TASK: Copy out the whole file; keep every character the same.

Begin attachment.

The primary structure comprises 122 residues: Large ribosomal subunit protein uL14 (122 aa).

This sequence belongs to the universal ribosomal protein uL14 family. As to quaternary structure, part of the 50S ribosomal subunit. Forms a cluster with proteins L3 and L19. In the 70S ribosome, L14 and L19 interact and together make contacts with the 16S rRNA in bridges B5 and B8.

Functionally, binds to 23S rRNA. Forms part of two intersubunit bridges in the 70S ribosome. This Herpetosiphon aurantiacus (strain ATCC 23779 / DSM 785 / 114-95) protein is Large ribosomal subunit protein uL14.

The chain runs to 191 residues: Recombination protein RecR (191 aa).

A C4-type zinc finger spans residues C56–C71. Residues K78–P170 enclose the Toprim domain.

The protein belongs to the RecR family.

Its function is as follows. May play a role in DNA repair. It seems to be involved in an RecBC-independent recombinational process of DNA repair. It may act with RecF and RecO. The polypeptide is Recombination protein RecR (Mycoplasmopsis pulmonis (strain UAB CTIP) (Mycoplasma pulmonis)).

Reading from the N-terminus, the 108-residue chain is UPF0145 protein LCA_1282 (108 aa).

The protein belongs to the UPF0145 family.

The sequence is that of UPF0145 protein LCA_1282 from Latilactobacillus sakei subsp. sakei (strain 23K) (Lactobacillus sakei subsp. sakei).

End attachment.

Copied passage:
The primary structure comprises 122 residues: Large ribosomal subunit protein uL14 (122 aa).

This sequence belongs to the universal ribosomal protein uL14 family. As to quaternary structure, part of the 50S ribosomal subunit. Forms a cluster with proteins L3 and L19. In the 70S ribosome, L14 and L19 interact and together make contacts with the 16S rRNA in bridges B5 and B8.

Functionally, binds to 23S rRNA. Forms part of two intersubunit bridges in the 70S ribosome. This Herpetosiphon aurantiacus (strain ATCC 23779 / DSM 785 / 114-95) protein is Large ribosomal subunit protein uL14.

The chain runs to 191 residues: Recombination protein RecR (191 aa).

A C4-type zinc finger spans residues C56–C71. Residues K78–P170 enclose the Toprim domain.

The protein belongs to the RecR family.

Its function is as follows. May play a role in DNA repair. It seems to be involved in an RecBC-independent recombinational process of DNA repair. It may act with RecF and RecO. The polypeptide is Recombination protein RecR (Mycoplasmopsis pulmonis (strain UAB CTIP) (Mycoplasma pulmonis)).

Reading from the N-terminus, the 108-residue chain is UPF0145 protein LCA_1282 (108 aa).

The protein belongs to the UPF0145 family.

The sequence is that of UPF0145 protein LCA_1282 from Latilactobacillus sakei subsp. sakei (strain 23K) (Lactobacillus sakei subsp. sakei).